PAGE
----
Housing charity Shelter Scotland is seeking to crowdfund legal action over what it says is Glasgow City Council’s unlawful failure to offer homeless people temporary accommodation.
It said this had happened more than 3,000 times last year.
Shelter Scotland said it would seek judicial review following “repeated engagement” with councillors and officials over alleged systemic failures within the city’s homelessness services.
The charity’s director Graeme Brown said: “Quite simply, enough is enough. The facts are clear; Glasgow City Council is breaking the law; homeless people are being forced onto the streets; officials are unable or unwilling to tackle the problem; and the numbers are getting worse not better.
“This is a Glasgow problem that needs leadership from the top to tackle.”
Unless the dispute is settled, Shelter Scotland will try to raise funds to ask the court to declare that the council is acting unlawfully and should submit to Scottish Ministers a revised homelessness strategy that guarantees temporary accommodation for every homeless person that needs it.
Crowdfunding has so far raised just over half of the £15,000 that is Shelter Scotland’s target.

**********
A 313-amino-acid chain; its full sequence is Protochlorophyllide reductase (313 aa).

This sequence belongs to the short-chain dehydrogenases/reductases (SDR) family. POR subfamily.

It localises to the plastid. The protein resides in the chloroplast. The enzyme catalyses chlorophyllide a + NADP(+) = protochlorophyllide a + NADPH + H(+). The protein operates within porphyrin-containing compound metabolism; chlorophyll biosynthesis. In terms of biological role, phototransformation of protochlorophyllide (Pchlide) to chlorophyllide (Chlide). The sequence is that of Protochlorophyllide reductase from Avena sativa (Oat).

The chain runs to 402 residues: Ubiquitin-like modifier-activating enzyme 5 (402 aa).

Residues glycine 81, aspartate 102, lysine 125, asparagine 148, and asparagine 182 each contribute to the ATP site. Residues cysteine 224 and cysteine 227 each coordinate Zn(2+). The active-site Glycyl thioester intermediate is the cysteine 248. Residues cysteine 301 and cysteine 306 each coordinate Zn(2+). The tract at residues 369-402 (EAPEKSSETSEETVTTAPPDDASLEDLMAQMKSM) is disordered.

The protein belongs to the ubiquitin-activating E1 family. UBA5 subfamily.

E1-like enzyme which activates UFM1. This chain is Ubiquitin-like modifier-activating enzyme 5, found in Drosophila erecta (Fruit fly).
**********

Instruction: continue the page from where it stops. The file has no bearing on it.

A Glasgow City Council spokesman said: “Shelter’s own letter accepts that there may have been over reporting in Glasgow which demonstrates they know their accusation of gatekeeping is untrue.
“As they are well aware, there are significant pressures on our homelessness accommodation service and we are working with the Scottish Housing Regulator and partners in the third and housing sectors to tackle these challenges.
“Rather than raising money for court action – it would be helpful if Shelter worked constructively with us, to tackle the pressing issue of homelessness. We share a common aim and threats of legal action are an unhelpful distraction to this crucial work.”
The city council is having an ongoing conversation with the Scottish Government about the manner in which statistics are recorded across all local authorities, as the authority believes the figures suggest information is not being uniformly recorded countrywide.